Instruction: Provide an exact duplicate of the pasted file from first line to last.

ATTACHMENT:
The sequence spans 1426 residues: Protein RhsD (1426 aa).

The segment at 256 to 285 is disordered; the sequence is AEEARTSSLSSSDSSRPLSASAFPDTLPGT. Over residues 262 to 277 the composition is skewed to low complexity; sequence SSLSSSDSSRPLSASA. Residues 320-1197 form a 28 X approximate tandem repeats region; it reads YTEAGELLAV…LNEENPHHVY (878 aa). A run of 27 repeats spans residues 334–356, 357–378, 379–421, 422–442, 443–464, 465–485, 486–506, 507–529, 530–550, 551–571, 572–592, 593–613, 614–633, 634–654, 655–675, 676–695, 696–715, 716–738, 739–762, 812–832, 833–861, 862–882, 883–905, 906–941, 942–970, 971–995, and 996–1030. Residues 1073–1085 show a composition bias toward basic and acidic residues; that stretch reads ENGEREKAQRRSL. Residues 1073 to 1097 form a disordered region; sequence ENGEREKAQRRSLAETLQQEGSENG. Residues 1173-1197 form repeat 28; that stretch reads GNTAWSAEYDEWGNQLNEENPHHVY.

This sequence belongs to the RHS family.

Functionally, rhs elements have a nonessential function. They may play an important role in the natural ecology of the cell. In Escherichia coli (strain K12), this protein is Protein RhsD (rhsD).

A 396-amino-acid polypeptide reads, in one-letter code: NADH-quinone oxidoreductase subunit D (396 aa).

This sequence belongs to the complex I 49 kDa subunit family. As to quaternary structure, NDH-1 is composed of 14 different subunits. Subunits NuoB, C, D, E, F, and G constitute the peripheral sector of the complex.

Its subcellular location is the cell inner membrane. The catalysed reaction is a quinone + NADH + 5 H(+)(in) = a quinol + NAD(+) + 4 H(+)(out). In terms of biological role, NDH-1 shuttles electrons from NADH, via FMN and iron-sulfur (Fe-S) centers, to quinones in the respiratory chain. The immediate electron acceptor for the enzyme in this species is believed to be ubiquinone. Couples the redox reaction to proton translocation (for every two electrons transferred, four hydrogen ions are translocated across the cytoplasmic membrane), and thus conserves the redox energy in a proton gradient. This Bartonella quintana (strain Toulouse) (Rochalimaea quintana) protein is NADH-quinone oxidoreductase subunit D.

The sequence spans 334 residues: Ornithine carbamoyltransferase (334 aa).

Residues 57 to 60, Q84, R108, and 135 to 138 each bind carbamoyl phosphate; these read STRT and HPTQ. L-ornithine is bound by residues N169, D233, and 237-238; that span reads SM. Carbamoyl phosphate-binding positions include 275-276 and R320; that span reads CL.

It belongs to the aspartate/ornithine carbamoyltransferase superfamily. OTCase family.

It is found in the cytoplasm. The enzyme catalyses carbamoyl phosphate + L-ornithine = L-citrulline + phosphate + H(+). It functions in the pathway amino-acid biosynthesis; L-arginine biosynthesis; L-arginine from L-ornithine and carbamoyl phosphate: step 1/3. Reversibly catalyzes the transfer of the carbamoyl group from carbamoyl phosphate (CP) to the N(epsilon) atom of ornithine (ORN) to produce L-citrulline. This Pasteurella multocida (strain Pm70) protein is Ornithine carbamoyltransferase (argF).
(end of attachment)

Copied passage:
The sequence spans 1426 residues: Protein RhsD (1426 aa).

The segment at 256 to 285 is disordered; the sequence is AEEARTSSLSSSDSSRPLSASAFPDTLPGT. Over residues 262 to 277 the composition is skewed to low complexity; sequence SSLSSSDSSRPLSASA. Residues 320-1197 form a 28 X approximate tandem repeats region; it reads YTEAGELLAV…LNEENPHHVY (878 aa). A run of 27 repeats spans residues 334–356, 357–378, 379–421, 422–442, 443–464, 465–485, 486–506, 507–529, 530–550, 551–571, 572–592, 593–613, 614–633, 634–654, 655–675, 676–695, 696–715, 716–738, 739–762, 812–832, 833–861, 862–882, 883–905, 906–941, 942–970, 971–995, and 996–1030. Residues 1073–1085 show a composition bias toward basic and acidic residues; that stretch reads ENGEREKAQRRSL. Residues 1073 to 1097 form a disordered region; sequence ENGEREKAQRRSLAETLQQEGSENG. Residues 1173-1197 form repeat 28; that stretch reads GNTAWSAEYDEWGNQLNEENPHHVY.

This sequence belongs to the RHS family.

Functionally, rhs elements have a nonessential function. They may play an important role in the natural ecology of the cell. In Escherichia coli (strain K12), this protein is Protein RhsD (rhsD).

A 396-amino-acid polypeptide reads, in one-letter code: NADH-quinone oxidoreductase subunit D (396 aa).

This sequence belongs to the complex I 49 kDa subunit family. As to quaternary structure, NDH-1 is composed of 14 different subunits. Subunits NuoB, C, D, E, F, and G constitute the peripheral sector of the complex.

Its subcellular location is the cell inner membrane. The catalysed reaction is a quinone + NADH + 5 H(+)(in) = a quinol + NAD(+) + 4 H(+)(out). In terms of biological role, NDH-1 shuttles electrons from NADH, via FMN and iron-sulfur (Fe-S) centers, to quinones in the respiratory chain. The immediate electron acceptor for the enzyme in this species is believed to be ubiquinone. Couples the redox reaction to proton translocation (for every two electrons transferred, four hydrogen ions are translocated across the cytoplasmic membrane), and thus conserves the redox energy in a proton gradient. This Bartonella quintana (strain Toulouse) (Rochalimaea quintana) protein is NADH-quinone oxidoreductase subunit D.

The sequence spans 334 residues: Ornithine carbamoyltransferase (334 aa).

Residues 57 to 60, Q84, R108, and 135 to 138 each bind carbamoyl phosphate; these read STRT and HPTQ. L-ornithine is bound by residues N169, D233, and 237-238; that span reads SM. Carbamoyl phosphate-binding positions include 275-276 and R320; that span reads CL.

It belongs to the aspartate/ornithine carbamoyltransferase superfamily. OTCase family.

It is found in the cytoplasm. The enzyme catalyses carbamoyl phosphate + L-ornithine = L-citrulline + phosphate + H(+). It functions in the pathway amino-acid biosynthesis; L-arginine biosynthesis; L-arginine from L-ornithine and carbamoyl phosphate: step 1/3. Reversibly catalyzes the transfer of the carbamoyl group from carbamoyl phosphate (CP) to the N(epsilon) atom of ornithine (ORN) to produce L-citrulline. This Pasteurella multocida (strain Pm70) protein is Ornithine carbamoyltransferase (argF).